I'm not implying that you don't have what it takes. I'm wanting to establish the ground rules for you. False expectations are the number one career killing issue in my opinion. Most of us are so accustomed to getting paid for our time, or with a monthly salary, that this whole idea of proving our worth everyday on the job is a foreign concept. Be prepared to be challenged. Rise to that challenge and you'll do fine. Fail to be productive and you'll be one of the unhappy souls who languished away at trucking while flourishing at writing bogus reviews on trucking companies.

Posted:  2 weeks, 4 days ago

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Is it at all possible to be a trucker in the USA coming from the UK?

Welcome to our forum!

Your plan won't work here. The U.S. doesn't issue work Visas for truck driving jobs, so the U.S. companies can't sponsor you. Another issue is that your license is not reciprocal here. You'll have to have a U.S. CDL (commercial drivers license). That raises another problem. You need to hold a standard U.S. driver's license for one full year before being allowed to apply for the commercial license.

No reputable company here will hire you without a green card. It is possible to come here and drive a truck, but the obstacles are fairly tough. We've had a couple of Brits in here before who managed it. Both of them had a green card, stayed here doing other forms of work until they met the requirement of having a standard U.S. driver's license for one year, then they went to truck driving school (another requirement) and got their CDL.

Your experience will mean nothing here. I know it sounds stupid, but that's the facts.

Posted:  2 weeks, 5 days ago

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Jim Palmer or Wil Trans

The reason I ask is because someone mentioned to me they are now owned by Prime, and I was told I might want to reconsider.

DC, we totally get your concerns. "Someone" mentioned something to you. The problem with trucking is that there are about two million "Someones" out here who say really stupid unsubstantiated stuff. As newbies it concerns us, because we think that these "truckers" ought to know what they're talking about.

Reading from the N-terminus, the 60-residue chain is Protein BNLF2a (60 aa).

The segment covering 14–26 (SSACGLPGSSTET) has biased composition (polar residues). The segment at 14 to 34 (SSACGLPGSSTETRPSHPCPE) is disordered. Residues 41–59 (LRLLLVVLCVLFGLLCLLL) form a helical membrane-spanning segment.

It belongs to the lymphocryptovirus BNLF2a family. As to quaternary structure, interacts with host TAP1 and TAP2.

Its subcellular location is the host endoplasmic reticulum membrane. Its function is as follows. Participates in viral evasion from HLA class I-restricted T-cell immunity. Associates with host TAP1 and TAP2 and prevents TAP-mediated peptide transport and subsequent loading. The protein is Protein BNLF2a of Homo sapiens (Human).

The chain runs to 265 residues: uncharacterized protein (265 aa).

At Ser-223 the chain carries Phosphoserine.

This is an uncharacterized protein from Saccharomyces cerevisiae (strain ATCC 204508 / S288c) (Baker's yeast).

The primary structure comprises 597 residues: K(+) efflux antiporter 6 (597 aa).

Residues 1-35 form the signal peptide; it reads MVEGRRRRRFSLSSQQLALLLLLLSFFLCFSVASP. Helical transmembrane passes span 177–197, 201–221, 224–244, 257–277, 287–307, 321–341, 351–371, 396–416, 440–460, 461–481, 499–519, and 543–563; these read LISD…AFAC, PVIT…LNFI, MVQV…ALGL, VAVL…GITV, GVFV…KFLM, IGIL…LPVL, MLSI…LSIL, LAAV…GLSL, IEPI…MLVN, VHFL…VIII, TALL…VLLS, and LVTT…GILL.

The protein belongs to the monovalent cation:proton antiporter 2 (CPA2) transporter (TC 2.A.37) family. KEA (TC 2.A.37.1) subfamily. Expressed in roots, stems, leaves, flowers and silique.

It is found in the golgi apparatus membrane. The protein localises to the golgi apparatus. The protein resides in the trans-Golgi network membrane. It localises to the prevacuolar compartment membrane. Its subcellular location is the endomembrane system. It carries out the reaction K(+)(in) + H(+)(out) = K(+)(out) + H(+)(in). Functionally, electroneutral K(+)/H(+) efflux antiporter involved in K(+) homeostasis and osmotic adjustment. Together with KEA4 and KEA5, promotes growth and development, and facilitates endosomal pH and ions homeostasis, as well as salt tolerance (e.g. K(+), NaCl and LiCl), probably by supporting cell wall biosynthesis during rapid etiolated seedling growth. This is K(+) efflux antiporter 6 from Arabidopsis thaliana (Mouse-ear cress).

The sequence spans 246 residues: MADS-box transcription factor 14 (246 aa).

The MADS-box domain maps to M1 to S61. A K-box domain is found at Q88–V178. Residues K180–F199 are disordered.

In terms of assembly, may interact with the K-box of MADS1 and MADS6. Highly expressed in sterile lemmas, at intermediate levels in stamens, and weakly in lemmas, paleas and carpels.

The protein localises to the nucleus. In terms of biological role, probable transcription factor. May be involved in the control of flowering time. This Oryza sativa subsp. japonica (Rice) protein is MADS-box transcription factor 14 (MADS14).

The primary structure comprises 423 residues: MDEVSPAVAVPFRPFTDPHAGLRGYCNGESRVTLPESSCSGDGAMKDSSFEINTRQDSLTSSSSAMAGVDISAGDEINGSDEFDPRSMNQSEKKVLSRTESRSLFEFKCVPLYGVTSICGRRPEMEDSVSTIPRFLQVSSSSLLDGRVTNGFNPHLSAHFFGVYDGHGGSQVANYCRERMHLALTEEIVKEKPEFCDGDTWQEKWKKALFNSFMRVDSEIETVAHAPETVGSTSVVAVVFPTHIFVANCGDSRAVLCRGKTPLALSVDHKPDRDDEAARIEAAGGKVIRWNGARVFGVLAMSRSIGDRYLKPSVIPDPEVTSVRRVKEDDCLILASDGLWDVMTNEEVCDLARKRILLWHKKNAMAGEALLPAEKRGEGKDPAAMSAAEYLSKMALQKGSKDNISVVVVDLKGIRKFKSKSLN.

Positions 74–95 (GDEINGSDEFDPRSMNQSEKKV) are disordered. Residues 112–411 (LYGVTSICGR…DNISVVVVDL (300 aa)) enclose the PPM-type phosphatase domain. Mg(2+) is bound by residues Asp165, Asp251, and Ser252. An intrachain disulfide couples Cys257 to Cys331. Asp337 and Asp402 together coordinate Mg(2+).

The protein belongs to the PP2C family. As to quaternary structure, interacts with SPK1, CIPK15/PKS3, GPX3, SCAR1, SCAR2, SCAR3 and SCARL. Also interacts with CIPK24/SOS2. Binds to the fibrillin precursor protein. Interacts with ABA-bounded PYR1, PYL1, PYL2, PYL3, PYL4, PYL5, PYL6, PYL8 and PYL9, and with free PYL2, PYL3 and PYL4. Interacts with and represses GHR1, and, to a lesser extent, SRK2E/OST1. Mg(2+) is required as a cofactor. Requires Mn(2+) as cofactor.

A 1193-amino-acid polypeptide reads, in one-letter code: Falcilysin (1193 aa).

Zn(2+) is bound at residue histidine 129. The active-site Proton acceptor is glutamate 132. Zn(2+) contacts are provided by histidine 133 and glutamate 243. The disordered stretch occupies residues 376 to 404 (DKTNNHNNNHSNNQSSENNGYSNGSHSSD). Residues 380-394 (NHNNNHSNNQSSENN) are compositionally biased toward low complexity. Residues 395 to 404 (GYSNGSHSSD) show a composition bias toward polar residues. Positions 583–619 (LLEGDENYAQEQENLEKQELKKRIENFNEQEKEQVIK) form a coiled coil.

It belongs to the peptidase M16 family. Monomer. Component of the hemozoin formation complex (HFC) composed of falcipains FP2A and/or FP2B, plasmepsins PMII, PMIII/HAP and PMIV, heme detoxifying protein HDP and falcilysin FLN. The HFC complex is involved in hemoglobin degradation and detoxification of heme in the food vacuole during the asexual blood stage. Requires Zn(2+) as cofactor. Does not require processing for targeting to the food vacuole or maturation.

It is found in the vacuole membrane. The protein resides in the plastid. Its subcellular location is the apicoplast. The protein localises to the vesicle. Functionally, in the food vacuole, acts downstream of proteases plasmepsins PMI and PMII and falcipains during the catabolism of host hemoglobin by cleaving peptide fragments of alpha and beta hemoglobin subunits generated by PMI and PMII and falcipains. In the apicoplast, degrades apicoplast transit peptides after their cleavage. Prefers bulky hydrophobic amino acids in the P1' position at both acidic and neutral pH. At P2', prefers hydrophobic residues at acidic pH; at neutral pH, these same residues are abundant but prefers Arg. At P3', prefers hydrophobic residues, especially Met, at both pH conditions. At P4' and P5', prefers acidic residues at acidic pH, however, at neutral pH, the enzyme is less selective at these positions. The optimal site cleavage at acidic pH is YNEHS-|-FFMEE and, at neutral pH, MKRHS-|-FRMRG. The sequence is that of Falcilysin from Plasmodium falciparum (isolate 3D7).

Here's the truth... Prime does not own them. They pull freight for Prime, but that's because Prime is awesome and treats the folks pulling their freight really great.

Ask yourself this question next time somebody starts blowing smoke up your skirt. "Why would it matter to me who owns them?" I'm serious. It makes no difference who owns the company. The owner has zero effect on your success. Trucking is completely performance based. You do a great job and you'll have great success. You do a really poor job and you can be one of the nuts who blames the owner or the company. That's the way it works out here.

Be very wary of people who try to get you to focus on the ownership or the name on the truck's door. Those people will always lead you astray.

You are in charge. You will be responsible for your success and/or your failure at this.

Posted:  2 weeks, 5 days ago

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Western Express Journey

Enjoy that traffic on I-4. There's always traffic on I-4. Orlando attracts a lot of traffic. It doesn't seem to matter what time of year or what time of day. There's going to be some congestion on I-4.

I'm really glad to hear things are going well Victor - Congratulations!

Posted:  2 weeks, 5 days ago

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Bizarre Change of Opinion

Just for the sake of being contrary I thought I'd throw another twist in this conversation. I just noticed this information while reading an article in "Overdrive" about Owner Operator income holding up during this recent time period. It had this to say...

Average monthly income for July, August and September was $5,327, slightly below the second quarter, but well above the first quarter’s $4,971. Also, it was only slightly below the year-ago average of $5,573 during the third quarter, which represented the tail end of an exceptionally hot freight market.

Now, that should be interesting to those who think the only way to make money at this is to own your own truck. I'm scratching my head (not really). Most people think owner/operators are making a killing out here, so much so, that it's their ultimate goal in trucking.

Hmmm, it appears they are making considerably less than me, a lowly (steering wheel holder) company driver.

Posted:  2 weeks, 5 days ago

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My return to work

Congratulations sir!

good-luck.gif

Posted:  2 weeks, 6 days ago

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Safety Awards